Institute of Immunity and Transplantation


Sabine Kinloch

Clinical Scientist (Rheumatology)

Research area

Antiretroviral therapy in early HIV-1 infection, HIV-1 functional cure and eradication, Prophylactic HIV-1 vaccine.

Research programme

Research summary

HIV-1 infection is a deadly disease in the absence of treatment. The virus produces progressive immune deficiency, particularly a decline in CD4 T cells, which is associated with opportunistic infections, cancers and death in the absence of treatment. Great progress has been achieved in the past two decades with the development of combinations of drugs (ART) aimed at achieving undetectable amounts of virus in blood with is associated with progressive immune recovery.  However, ART is not curative.

In the past two decades we have worked on early ART intervention in order to attempt to prevent immune damage and decrease HIV-1 reservoirs which prevent to achieve a control of the virus after stopping ART. We have initiated the first international randomised trial of treatment in early HIV-1 infection which was followed by an "eradication trial" (QUEST study) with additional immune intervention to ART showing an impact on these reservoirs. More recently we have collaborated to the SPARTAC trial using a short duration of ART. Our centre will be involved in 2015 in the RIVER study, part of the UK CHERUB collaboration, to test two therapeutic vaccines in association with ART and HDAC inhibitors as an attempt at "HIV-1 cure".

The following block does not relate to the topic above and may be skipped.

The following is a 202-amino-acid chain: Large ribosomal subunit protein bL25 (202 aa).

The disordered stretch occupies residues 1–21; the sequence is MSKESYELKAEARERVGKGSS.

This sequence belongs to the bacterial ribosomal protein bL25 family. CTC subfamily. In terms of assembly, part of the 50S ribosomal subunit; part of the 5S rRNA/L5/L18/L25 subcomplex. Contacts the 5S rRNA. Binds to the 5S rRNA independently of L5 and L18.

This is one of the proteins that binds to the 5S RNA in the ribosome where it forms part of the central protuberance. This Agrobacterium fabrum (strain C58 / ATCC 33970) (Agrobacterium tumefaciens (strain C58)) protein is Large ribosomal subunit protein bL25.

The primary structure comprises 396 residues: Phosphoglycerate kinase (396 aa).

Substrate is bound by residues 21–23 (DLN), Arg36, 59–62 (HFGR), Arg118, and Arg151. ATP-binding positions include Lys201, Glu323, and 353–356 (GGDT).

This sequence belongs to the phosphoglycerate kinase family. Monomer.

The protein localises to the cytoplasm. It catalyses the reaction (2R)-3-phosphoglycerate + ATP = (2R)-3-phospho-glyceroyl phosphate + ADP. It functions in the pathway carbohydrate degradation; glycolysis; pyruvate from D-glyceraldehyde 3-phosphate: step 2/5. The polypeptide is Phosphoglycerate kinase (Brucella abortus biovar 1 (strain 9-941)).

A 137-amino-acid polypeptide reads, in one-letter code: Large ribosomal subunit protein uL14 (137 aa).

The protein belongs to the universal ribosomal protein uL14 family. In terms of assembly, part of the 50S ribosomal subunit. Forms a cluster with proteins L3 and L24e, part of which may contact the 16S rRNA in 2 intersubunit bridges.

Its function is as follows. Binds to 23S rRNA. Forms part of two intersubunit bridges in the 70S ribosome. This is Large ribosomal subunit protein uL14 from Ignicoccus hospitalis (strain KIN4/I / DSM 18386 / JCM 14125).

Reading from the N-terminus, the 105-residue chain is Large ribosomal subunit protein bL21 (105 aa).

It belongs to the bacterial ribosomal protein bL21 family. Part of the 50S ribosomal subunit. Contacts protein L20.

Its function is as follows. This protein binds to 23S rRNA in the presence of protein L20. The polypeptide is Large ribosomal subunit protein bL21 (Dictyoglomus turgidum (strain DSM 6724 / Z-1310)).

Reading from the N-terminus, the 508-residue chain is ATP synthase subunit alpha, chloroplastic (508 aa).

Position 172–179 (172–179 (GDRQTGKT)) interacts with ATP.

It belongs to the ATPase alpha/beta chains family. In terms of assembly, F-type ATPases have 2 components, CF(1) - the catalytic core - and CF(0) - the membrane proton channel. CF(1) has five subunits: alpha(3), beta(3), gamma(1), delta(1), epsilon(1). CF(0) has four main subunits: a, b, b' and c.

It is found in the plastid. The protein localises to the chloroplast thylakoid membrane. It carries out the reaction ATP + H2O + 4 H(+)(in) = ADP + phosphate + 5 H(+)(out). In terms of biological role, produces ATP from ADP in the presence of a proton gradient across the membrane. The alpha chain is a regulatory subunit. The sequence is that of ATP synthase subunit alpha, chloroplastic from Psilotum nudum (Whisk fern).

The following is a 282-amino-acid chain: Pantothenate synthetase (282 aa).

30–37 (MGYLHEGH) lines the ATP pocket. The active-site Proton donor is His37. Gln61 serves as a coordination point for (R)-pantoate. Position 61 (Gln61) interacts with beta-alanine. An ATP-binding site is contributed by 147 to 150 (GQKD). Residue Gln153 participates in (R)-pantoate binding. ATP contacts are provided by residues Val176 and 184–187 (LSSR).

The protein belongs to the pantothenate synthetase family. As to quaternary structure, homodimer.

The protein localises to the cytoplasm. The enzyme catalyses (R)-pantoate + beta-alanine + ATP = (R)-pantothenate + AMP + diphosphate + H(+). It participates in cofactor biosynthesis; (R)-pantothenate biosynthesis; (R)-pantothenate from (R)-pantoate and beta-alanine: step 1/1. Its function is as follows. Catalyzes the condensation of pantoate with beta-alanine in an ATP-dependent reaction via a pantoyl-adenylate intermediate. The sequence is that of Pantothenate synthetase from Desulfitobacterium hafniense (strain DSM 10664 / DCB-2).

We are pursuing in parallel the evaluation of HIV-1 reservoirs in our long-term treated seroconverter cohort in order to assess various aspects of residual HIV-1 DNA in collaboration with a Belgian University with novel virological assays.

The final results of our European (FP7) prophylactic vaccine trial are expected in early 2016.

Patient involvement

I am an honorary associate specialist in the Department of Infection and Immunity working in a clinical centre caring for over 3000 HIV-1 patients and a senior lecturer In the Department of Immunology. The HIV unit at the Royal Free Hospital, The Ian Charleson Day Centre, has a dedicated research unit and staff and has run more than 300 clinical trials since its creation.

We have at all times many research studies taking place in our unit, both academic and commercial, looking at various aspects of antiretroviral therapy and virological and immunological aspects of HIV-1 infection. We have also performed a phase I trial of a prophylactic vaccine as a unique recruiting center (FP7 program).


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